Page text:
LEGO Fined 130,000 Euros in Germany for Preventing Discount Prices in Stores

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LEGO Group’s German subsidiary has been fined 130,000 euros (£98,000) by Germany’s federal competition authority, the Bundeskartellamt, because the company stopped stores offering discounts on its popular toys.

Incidents occurred during 2012 and 2013 when sales representatives of LEGO GmbH forced retailers to raise the prices of approximately twenty LEGO sets. The products concerned where known as “highlight articles” and expected to be among LEGO’s best selling sets.

Bundeskartellamt stated : “In some cases the retailers were threatened with either a reduction in supply or even with the refusal to supply if they offered articles at retail prices below those set in the lists. In other cases the level of discount on the retailers’ purchase prices granted by LEGO GmbH was made conditional on the maintenance of the listed resale prices by the retailers.”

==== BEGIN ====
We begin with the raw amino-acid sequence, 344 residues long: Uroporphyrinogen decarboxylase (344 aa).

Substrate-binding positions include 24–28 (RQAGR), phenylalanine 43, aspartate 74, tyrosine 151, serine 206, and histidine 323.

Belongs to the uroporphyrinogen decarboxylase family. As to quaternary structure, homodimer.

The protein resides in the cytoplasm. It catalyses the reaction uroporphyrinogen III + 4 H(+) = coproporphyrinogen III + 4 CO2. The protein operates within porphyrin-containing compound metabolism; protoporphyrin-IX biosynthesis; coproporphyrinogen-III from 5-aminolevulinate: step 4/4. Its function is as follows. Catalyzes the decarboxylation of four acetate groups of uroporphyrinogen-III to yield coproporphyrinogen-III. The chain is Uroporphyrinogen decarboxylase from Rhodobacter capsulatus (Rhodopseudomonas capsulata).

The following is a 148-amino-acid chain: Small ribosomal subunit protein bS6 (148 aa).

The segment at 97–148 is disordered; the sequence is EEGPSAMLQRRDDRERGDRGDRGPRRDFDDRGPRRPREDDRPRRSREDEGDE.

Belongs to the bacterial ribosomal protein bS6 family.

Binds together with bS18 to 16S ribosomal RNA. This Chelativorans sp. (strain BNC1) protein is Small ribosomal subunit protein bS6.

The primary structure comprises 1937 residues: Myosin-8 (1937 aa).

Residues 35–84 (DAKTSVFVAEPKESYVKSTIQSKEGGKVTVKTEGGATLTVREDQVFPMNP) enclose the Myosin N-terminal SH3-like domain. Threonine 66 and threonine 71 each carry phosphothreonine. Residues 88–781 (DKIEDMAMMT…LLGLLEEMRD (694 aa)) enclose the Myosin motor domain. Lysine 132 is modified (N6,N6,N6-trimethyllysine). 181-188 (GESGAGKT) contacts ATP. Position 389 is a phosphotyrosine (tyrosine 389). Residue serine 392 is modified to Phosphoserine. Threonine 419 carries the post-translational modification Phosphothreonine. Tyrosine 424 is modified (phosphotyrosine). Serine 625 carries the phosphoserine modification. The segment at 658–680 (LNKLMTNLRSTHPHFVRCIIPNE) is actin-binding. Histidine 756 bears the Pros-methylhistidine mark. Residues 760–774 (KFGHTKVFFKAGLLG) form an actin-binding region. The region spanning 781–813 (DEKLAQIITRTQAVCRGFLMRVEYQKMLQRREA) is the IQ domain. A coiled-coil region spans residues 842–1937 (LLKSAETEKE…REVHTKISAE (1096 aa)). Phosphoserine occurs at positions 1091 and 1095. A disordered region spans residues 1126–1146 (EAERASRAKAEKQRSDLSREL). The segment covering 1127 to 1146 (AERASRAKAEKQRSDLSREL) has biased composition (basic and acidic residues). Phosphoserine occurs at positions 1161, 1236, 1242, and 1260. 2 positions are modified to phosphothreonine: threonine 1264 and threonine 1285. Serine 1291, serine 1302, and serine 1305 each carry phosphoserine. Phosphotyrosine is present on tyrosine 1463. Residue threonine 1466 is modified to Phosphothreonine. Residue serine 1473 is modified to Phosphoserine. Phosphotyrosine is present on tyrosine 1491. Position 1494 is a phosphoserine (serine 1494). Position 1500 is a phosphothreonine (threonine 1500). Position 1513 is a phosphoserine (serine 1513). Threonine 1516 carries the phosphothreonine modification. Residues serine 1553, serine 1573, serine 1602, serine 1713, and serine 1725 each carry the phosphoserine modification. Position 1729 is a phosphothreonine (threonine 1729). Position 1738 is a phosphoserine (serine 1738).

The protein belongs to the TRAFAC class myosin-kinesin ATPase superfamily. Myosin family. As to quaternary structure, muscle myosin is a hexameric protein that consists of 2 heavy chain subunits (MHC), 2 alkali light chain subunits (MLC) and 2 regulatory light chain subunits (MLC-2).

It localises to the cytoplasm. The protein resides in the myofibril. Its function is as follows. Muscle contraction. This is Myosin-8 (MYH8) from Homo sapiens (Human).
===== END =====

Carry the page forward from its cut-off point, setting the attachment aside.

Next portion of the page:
In an internal investigation, LEGO found these practises not only non-compliant with German law but also with LEGO Group’s own procedures. As result of the internal investigation, sanctions have been imposed on all the employees found to be involved, with some being dismissed from the company.

John Goodwin, LEGO Group’s Chief Financial Officer, stated: “While this non-compliant behaviour only involved a small number of employees in a restricted part of Germany, we want to make it clear that it is unacceptable and not representative of what the LEGO brand stands for”.

LEGO Group has accepted the decision, despite the fact it can appeal to the Düsseldorf Higher Regional Court.

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